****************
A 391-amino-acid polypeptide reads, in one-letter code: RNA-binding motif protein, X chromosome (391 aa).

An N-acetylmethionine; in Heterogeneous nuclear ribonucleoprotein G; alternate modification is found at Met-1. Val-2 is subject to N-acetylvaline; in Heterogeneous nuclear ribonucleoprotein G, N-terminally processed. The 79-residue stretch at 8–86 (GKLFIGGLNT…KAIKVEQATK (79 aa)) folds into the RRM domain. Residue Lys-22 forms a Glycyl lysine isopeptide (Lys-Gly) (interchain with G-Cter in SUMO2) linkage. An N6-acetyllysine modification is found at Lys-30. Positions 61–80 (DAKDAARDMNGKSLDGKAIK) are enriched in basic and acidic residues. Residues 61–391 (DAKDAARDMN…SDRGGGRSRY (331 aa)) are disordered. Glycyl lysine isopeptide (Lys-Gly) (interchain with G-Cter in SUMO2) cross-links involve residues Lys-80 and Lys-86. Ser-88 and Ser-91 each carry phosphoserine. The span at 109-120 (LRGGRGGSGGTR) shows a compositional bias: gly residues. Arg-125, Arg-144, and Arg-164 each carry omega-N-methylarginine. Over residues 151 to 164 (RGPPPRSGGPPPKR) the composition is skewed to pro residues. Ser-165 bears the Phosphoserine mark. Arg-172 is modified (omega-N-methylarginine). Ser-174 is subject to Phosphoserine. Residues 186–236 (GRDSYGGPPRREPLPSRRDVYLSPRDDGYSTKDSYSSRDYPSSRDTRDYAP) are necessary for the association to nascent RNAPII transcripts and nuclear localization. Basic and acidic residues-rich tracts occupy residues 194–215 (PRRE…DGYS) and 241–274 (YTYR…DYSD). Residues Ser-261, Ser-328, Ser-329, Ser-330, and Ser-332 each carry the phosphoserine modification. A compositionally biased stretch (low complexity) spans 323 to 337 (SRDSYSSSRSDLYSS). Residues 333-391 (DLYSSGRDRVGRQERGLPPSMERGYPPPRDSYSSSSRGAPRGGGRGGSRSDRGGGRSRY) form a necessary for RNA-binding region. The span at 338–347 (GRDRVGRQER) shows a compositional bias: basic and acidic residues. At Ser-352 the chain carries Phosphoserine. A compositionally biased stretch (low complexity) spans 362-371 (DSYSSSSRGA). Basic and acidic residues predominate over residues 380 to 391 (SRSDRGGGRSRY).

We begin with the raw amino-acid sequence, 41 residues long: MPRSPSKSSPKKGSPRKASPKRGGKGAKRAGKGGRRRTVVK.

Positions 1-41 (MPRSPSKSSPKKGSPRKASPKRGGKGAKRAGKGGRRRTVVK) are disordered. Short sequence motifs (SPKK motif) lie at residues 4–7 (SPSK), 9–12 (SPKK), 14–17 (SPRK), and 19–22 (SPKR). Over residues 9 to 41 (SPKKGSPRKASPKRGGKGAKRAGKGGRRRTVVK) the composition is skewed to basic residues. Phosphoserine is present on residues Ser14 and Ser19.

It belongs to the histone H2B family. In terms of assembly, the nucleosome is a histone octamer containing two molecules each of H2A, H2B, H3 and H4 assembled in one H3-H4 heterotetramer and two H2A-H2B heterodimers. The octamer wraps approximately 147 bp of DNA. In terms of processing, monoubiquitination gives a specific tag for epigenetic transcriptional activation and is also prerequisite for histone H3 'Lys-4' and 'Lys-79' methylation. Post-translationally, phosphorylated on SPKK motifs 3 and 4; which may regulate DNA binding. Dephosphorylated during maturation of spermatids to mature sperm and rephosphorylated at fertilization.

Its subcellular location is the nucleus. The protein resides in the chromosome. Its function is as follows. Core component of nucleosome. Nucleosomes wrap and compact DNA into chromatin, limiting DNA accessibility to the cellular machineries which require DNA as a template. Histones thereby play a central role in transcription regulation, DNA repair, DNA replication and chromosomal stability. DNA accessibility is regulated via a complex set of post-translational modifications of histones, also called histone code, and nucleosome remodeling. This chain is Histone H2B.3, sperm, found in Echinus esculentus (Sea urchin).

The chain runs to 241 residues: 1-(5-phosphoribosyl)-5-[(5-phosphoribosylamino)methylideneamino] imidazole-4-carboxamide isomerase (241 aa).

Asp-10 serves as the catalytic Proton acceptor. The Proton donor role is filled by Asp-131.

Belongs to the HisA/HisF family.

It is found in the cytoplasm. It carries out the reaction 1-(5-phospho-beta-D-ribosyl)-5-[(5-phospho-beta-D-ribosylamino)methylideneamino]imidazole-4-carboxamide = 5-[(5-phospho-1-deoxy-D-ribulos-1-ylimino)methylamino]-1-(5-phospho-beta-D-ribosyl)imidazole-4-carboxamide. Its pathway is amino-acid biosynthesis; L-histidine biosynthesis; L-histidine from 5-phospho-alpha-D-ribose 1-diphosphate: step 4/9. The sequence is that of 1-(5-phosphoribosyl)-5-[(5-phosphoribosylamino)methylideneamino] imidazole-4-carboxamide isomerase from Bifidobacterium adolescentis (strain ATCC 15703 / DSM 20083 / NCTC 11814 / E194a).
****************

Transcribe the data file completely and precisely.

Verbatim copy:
A 391-amino-acid polypeptide reads, in one-letter code: RNA-binding motif protein, X chromosome (391 aa).

An N-acetylmethionine; in Heterogeneous nuclear ribonucleoprotein G; alternate modification is found at Met-1. Val-2 is subject to N-acetylvaline; in Heterogeneous nuclear ribonucleoprotein G, N-terminally processed. The 79-residue stretch at 8–86 (GKLFIGGLNT…KAIKVEQATK (79 aa)) folds into the RRM domain. Residue Lys-22 forms a Glycyl lysine isopeptide (Lys-Gly) (interchain with G-Cter in SUMO2) linkage. An N6-acetyllysine modification is found at Lys-30. Positions 61–80 (DAKDAARDMNGKSLDGKAIK) are enriched in basic and acidic residues. Residues 61–391 (DAKDAARDMN…SDRGGGRSRY (331 aa)) are disordered. Glycyl lysine isopeptide (Lys-Gly) (interchain with G-Cter in SUMO2) cross-links involve residues Lys-80 and Lys-86. Ser-88 and Ser-91 each carry phosphoserine. The span at 109-120 (LRGGRGGSGGTR) shows a compositional bias: gly residues. Arg-125, Arg-144, and Arg-164 each carry omega-N-methylarginine. Over residues 151 to 164 (RGPPPRSGGPPPKR) the composition is skewed to pro residues. Ser-165 bears the Phosphoserine mark. Arg-172 is modified (omega-N-methylarginine). Ser-174 is subject to Phosphoserine. Residues 186–236 (GRDSYGGPPRREPLPSRRDVYLSPRDDGYSTKDSYSSRDYPSSRDTRDYAP) are necessary for the association to nascent RNAPII transcripts and nuclear localization. Basic and acidic residues-rich tracts occupy residues 194–215 (PRRE…DGYS) and 241–274 (YTYR…DYSD). Residues Ser-261, Ser-328, Ser-329, Ser-330, and Ser-332 each carry the phosphoserine modification. A compositionally biased stretch (low complexity) spans 323 to 337 (SRDSYSSSRSDLYSS). Residues 333-391 (DLYSSGRDRVGRQERGLPPSMERGYPPPRDSYSSSSRGAPRGGGRGGSRSDRGGGRSRY) form a necessary for RNA-binding region. The span at 338–347 (GRDRVGRQER) shows a compositional bias: basic and acidic residues. At Ser-352 the chain carries Phosphoserine. A compositionally biased stretch (low complexity) spans 362-371 (DSYSSSSRGA). Basic and acidic residues predominate over residues 380 to 391 (SRSDRGGGRSRY).

We begin with the raw amino-acid sequence, 41 residues long: MPRSPSKSSPKKGSPRKASPKRGGKGAKRAGKGGRRRTVVK.

Positions 1-41 (MPRSPSKSSPKKGSPRKASPKRGGKGAKRAGKGGRRRTVVK) are disordered. Short sequence motifs (SPKK motif) lie at residues 4–7 (SPSK), 9–12 (SPKK), 14–17 (SPRK), and 19–22 (SPKR). Over residues 9 to 41 (SPKKGSPRKASPKRGGKGAKRAGKGGRRRTVVK) the composition is skewed to basic residues. Phosphoserine is present on residues Ser14 and Ser19.

It belongs to the histone H2B family. In terms of assembly, the nucleosome is a histone octamer containing two molecules each of H2A, H2B, H3 and H4 assembled in one H3-H4 heterotetramer and two H2A-H2B heterodimers. The octamer wraps approximately 147 bp of DNA. In terms of processing, monoubiquitination gives a specific tag for epigenetic transcriptional activation and is also prerequisite for histone H3 'Lys-4' and 'Lys-79' methylation. Post-translationally, phosphorylated on SPKK motifs 3 and 4; which may regulate DNA binding. Dephosphorylated during maturation of spermatids to mature sperm and rephosphorylated at fertilization.

Its subcellular location is the nucleus. The protein resides in the chromosome. Its function is as follows. Core component of nucleosome. Nucleosomes wrap and compact DNA into chromatin, limiting DNA accessibility to the cellular machineries which require DNA as a template. Histones thereby play a central role in transcription regulation, DNA repair, DNA replication and chromosomal stability. DNA accessibility is regulated via a complex set of post-translational modifications of histones, also called histone code, and nucleosome remodeling. This chain is Histone H2B.3, sperm, found in Echinus esculentus (Sea urchin).

The chain runs to 241 residues: 1-(5-phosphoribosyl)-5-[(5-phosphoribosylamino)methylideneamino] imidazole-4-carboxamide isomerase (241 aa).

Asp-10 serves as the catalytic Proton acceptor. The Proton donor role is filled by Asp-131.

Belongs to the HisA/HisF family.

It is found in the cytoplasm. It carries out the reaction 1-(5-phospho-beta-D-ribosyl)-5-[(5-phospho-beta-D-ribosylamino)methylideneamino]imidazole-4-carboxamide = 5-[(5-phospho-1-deoxy-D-ribulos-1-ylimino)methylamino]-1-(5-phospho-beta-D-ribosyl)imidazole-4-carboxamide. Its pathway is amino-acid biosynthesis; L-histidine biosynthesis; L-histidine from 5-phospho-alpha-D-ribose 1-diphosphate: step 4/9. The sequence is that of 1-(5-phosphoribosyl)-5-[(5-phosphoribosylamino)methylideneamino] imidazole-4-carboxamide isomerase from Bifidobacterium adolescentis (strain ATCC 15703 / DSM 20083 / NCTC 11814 / E194a).